Over the years, the Androon Shehr (inner city) that once defined Lahore has lost the prominence it held for many, as the city has expanded into a metropolis. However, a group of young students from the city is now aiming for a paradigm shift and reviving Lahore’s cultural heritage.
TurrLahore is the brainchild of two avid travelers, Mohammad Murtaza and Shareef Khalid from the Lahore University of Management Sciences (LUMS). It was during their globetrotting that they began to question why the Walled City of Lahore was unable to attract tourists despite the historical and architectural marvels that it had to offer. Its own inhabitants are unaware of the beautiful architecture it holds, let alone tourists. This did not bode well with these spirited students, and after extensive research and planning, they decided to conduct their first guided “turr” of Lahore. What started out as a small guided tour is now a tax-paying entity incubated under the Social Innovation Lab at LUMS, thanks to these dedicated individuals who took it upon themselves to revive Lahore’s cultural heritage.
My first experience with TurrLahore was purely coincidental. While deciding how to show my friend (who was visiting from Australia) around Lahore, I came across the event page for the Valentine’s Day Turr. The description was inviting: “Explore the romances that have star-studded Lahore’s “love”-ly history; see the sights where princes wooed courtesans and queens were presented before kings; hear the tales of love forbidden and love immortalized. To top it off, end your TurrLahore with a boat ride on the Ravi and a stroll in the gardens where royal couples came to see the chromatic Lahori sunset!” Given the reasonable price and promising itinerary, we reserved our spots on the Turr; however, none of us had any idea how wonderful it would turn out to be.
Throughout the trip, Murtaza kept us entertained and informed with his knowledge of each site. He gave us the history of the monuments as a story, not only telling us when and why these monuments were created, but also turning the historical figures into relatable characters. That’s what TurrLahore stands for – making history come alive through stories of family feuds and love affairs, political schemes and wild romances. So even if you end up forgetting the facts, the images and emotions evoked by the stories will remain with you. All in all, it was an exhilarating trip that left everyone impressed by the efficiency with which it was carried out by the team.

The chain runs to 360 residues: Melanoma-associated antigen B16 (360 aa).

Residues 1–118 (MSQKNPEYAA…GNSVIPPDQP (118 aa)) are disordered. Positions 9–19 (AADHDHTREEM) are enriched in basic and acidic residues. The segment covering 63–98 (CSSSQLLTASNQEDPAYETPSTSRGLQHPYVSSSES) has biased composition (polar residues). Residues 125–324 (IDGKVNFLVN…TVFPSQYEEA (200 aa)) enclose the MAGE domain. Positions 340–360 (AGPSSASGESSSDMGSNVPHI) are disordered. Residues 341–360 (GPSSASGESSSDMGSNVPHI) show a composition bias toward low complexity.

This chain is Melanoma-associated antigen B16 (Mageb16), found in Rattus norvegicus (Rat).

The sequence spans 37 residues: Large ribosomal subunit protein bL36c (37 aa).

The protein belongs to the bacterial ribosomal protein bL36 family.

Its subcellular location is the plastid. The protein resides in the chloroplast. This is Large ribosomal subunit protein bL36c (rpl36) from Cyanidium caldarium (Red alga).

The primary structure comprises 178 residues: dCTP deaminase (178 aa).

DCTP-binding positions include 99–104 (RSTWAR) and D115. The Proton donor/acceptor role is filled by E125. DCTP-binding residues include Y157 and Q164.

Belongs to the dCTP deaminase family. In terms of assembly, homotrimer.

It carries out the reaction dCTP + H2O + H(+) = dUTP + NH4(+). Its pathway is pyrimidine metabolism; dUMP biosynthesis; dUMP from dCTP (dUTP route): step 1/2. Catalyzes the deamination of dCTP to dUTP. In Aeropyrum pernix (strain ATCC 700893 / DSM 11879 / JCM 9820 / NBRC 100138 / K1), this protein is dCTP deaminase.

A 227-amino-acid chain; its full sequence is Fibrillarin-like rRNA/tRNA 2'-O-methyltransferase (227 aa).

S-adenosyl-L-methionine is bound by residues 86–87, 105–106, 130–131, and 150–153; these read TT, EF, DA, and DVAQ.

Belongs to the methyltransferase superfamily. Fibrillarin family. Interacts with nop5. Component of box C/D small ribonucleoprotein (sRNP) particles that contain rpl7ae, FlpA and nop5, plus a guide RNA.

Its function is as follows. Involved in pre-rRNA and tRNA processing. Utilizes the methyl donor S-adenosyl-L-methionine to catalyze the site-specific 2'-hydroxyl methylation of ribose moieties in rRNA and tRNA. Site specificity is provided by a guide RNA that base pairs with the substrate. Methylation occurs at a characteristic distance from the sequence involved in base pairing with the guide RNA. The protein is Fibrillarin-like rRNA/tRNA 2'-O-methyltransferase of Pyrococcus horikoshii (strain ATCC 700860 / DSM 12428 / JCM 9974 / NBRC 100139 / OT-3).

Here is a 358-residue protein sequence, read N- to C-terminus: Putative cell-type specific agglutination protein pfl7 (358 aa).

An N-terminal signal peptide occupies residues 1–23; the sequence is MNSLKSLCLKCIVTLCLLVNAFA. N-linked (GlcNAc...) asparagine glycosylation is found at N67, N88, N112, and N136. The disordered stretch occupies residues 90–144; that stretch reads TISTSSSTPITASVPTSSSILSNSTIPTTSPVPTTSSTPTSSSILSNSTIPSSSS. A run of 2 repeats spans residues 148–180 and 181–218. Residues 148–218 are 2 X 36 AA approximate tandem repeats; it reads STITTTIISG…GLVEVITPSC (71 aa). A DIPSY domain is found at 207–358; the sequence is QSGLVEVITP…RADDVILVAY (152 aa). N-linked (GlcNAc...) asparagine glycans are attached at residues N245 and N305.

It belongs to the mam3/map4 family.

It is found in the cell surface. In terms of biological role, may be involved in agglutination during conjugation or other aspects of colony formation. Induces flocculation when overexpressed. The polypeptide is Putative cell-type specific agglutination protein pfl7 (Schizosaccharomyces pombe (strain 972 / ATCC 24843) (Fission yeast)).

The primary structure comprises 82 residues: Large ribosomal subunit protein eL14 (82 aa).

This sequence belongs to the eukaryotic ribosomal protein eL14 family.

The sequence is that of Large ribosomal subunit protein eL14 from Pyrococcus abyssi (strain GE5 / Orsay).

TurrLahore’s mission is: “Reviving the rich historical and cultural narratives of our beautiful city; enriching the tourism ecosystem of Lahore’s Androon Shehr, and connecting contemporary Pakistanis with the colors of their heritage”. These young individuals are working tirelessly to achieve this; however, this is not their only goal. The social enterprise also aims to serve as a bridge between the craftsmen and skilled workers of Androon Lahore, who make intricate crafts and yet are unable to market them. TurrLahore seeks to find solutions to help market these products, and earn these locals the profits they deserve.
In the words of co-founder Murtaza, “Everything acquires a much greater value when you can hear, or better, see the story behind it. What are usually dead and disconnected solitary souvenirs for most people are brought to life by TurrLahore, as we increase the experiential value one associates with their souvenirs. How? By taking tourists inside the workshops where these are made, and giving them an opportunity to interact with these artisans, people’s interest in their crafts increases immensely”.
Although TurrLahore is an organization in its early stages, it is already doing very well for itself. The famous Super Savari Express has outsourced its Lahore tours to TurrLahore, and it has also recently partnered with AIESEC Lahore (an international organization that strives to provide a platform for the youth to discover and develop their potential). The organization is currently focusing on its Sehri Turr. Samey Noor, Head of Logistics, describes it as, “one of a kind. It gives locals as well as tourists a taste of what Lahore looks like at night, especially in the month of Ramadan. The focus, however, remains on what Lahore is famous for: food. The tours aim to show the food streets in historic locales of Lahore, such as Gawalmandi, Anarkali and Badshai Mosque. Along with this, people also get to enjoy the lighting at Wazir Khan Mosque and Data Sahib at night, which is definitely worth witnessing”. With the Sehri Turrs commencing soon, it’s all hands on deck for TurrLahore, as they aim to take Lahore by storm in the coming months.
For more information on TurrLahore and their Turrs, visit their Facebook page: https://www.facebook.com/TurrLahore
You may also like:
Trekking to Jahaz Banda
(November 03, 2017)
Diary of a Trekker: Arang Kel & Chitta Katha Lake
(September 27, 2017)
The Lion City: Diving into Multi-Ethnic Singapore
Kasur: A Day in the City of Shrines
(January 16, 2017)
Yunnan Provincial Museum
(September 27, 2016)
Nazi Legacies: Eagle's Nest and the Warsaw Uprising
(August 31, 2016)
Experiencing Kalash: The Dwindling Pagan Tribe of Pakistan
(August 25, 2016)
Meeting the Mammoth Part II: Nanga Parbat Base Camp
(July 11, 2016)
Meeting the Mammoth Part I: Trekking Up to Fairy Meadows
(July 05, 2016)
Marrakech Part II: A Walk through the Moorish and French Eras
(June 10, 2016)
Marrakech Part I: Getting a Feel of the City
(June 10, 2016)
Wuhan: The Political, Economic and Cultural Center of Hubei Province
(March 08, 2016)
Kremlin and the Hermitage: A Glimpse into Russia's Rich Past
(January 15, 2016)